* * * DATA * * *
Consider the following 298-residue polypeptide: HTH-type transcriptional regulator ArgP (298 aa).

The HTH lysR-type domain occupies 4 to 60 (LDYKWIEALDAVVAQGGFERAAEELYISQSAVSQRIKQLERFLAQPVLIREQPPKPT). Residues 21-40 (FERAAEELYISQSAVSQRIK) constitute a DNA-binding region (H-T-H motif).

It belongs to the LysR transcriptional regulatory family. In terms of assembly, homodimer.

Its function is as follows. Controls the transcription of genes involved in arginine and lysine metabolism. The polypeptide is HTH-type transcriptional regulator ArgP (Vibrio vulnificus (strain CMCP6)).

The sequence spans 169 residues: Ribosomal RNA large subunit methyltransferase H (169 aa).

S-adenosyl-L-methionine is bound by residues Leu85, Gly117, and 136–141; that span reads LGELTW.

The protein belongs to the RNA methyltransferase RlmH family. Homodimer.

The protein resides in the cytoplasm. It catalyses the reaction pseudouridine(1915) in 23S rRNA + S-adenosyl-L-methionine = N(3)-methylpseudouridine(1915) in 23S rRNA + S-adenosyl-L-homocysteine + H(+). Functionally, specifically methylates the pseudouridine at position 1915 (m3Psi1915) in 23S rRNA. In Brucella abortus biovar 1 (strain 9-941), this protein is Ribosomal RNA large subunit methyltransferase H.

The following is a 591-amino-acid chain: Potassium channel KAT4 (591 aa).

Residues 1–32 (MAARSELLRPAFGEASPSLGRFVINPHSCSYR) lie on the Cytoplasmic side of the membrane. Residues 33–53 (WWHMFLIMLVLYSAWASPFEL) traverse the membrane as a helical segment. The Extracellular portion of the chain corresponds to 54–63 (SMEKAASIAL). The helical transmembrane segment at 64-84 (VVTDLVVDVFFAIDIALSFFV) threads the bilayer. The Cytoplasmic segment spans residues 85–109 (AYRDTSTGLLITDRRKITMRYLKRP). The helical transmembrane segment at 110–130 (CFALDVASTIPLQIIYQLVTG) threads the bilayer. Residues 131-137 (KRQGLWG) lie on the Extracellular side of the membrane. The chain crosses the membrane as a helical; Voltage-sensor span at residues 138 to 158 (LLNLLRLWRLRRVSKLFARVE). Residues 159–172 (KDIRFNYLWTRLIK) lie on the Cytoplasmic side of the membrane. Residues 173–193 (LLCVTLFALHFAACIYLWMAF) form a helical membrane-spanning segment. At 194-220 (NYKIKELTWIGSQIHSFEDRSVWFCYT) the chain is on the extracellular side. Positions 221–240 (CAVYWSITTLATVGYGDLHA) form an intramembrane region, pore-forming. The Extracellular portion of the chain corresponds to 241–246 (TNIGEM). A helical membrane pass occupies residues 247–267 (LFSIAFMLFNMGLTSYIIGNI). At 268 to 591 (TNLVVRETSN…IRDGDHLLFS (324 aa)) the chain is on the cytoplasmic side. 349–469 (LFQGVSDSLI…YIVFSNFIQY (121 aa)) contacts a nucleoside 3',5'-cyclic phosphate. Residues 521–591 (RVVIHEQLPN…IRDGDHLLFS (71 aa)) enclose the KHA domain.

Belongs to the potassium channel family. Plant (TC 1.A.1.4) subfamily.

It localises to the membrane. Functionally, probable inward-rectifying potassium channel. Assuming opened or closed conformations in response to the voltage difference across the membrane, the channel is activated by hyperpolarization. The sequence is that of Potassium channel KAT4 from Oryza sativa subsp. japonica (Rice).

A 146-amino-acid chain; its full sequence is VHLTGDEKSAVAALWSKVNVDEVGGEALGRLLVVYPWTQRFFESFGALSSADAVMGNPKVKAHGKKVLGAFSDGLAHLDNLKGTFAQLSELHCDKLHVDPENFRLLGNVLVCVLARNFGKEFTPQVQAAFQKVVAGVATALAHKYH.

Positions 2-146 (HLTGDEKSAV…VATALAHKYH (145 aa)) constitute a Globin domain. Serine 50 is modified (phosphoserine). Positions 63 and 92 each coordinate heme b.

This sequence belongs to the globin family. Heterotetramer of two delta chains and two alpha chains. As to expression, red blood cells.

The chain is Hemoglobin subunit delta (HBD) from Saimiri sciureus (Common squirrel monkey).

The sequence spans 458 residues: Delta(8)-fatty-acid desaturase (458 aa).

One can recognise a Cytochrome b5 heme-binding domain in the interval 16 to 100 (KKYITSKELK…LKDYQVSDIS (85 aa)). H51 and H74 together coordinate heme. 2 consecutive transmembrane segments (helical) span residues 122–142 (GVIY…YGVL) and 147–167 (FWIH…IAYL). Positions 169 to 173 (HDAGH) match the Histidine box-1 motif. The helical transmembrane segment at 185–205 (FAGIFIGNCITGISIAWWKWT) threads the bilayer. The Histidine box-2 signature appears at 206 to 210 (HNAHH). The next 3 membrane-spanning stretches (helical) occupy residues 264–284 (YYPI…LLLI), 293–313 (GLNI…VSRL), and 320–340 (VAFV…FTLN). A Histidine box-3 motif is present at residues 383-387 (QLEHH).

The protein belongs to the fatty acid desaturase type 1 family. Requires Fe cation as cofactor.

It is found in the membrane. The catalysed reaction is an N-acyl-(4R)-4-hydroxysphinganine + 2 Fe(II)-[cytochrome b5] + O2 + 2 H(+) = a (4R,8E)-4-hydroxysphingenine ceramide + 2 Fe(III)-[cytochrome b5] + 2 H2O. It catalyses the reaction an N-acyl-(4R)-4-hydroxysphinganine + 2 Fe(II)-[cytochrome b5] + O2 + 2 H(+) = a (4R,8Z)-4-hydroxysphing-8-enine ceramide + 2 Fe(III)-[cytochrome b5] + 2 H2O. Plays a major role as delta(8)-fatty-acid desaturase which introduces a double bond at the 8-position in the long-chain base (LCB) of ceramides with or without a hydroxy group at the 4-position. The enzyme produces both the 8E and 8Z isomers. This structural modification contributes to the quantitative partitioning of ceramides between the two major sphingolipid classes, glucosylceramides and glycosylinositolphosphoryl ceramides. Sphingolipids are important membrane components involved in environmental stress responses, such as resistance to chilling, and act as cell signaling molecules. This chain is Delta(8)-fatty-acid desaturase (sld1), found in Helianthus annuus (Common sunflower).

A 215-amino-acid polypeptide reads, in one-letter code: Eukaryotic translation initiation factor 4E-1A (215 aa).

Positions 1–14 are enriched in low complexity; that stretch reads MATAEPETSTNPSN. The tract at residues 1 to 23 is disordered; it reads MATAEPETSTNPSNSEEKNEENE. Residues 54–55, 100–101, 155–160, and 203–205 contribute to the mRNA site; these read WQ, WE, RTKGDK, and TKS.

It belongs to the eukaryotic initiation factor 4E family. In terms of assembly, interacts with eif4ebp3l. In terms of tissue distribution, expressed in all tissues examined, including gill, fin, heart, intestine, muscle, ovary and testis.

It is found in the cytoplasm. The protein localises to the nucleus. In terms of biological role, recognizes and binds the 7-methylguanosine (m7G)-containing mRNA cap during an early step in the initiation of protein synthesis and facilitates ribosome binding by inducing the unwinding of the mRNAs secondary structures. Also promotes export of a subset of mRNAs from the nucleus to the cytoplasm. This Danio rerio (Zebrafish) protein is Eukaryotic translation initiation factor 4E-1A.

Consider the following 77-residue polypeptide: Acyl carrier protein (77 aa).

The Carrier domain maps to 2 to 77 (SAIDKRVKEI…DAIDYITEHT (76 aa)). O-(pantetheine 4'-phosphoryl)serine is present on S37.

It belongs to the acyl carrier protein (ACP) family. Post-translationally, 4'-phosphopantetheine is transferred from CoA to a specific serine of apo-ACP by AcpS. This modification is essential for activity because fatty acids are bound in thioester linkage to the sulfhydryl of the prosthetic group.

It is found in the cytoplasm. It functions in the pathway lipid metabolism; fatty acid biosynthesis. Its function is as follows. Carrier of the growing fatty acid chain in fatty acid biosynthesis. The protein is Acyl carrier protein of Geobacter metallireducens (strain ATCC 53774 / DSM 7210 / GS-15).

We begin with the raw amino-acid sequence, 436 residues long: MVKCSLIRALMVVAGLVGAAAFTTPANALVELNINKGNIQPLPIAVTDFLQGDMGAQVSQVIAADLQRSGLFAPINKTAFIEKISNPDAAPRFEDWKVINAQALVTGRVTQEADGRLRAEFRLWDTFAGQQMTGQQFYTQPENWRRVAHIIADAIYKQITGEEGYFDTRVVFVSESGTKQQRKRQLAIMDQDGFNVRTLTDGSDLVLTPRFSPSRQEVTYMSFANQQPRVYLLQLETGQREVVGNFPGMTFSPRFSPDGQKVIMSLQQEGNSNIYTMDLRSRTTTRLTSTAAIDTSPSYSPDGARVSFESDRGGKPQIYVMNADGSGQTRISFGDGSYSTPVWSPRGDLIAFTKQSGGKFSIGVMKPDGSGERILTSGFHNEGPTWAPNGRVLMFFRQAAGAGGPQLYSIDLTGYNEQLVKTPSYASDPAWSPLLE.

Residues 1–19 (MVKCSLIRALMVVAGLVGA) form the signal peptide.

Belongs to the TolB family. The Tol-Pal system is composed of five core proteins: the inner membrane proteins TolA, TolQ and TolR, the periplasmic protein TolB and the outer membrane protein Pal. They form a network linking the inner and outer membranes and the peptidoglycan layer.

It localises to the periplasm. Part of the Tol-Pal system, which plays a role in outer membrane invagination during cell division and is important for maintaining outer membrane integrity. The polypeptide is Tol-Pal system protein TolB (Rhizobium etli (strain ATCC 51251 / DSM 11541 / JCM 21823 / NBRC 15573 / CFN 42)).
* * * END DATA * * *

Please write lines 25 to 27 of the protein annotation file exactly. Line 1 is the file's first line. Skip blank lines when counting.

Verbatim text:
Consider the following 77-residue polypeptide: Acyl carrier protein (77 aa).

The Carrier domain maps to 2 to 77 (SAIDKRVKEI…DAIDYITEHT (76 aa)). O-(pantetheine 4'-phosphoryl)serine is present on S37.

It belongs to the acyl carrier protein (ACP) family. Post-translationally, 4'-phosphopantetheine is transferred from CoA to a specific serine of apo-ACP by AcpS. This modification is essential for activity because fatty acids are bound in thioester linkage to the sulfhydryl of the prosthetic group.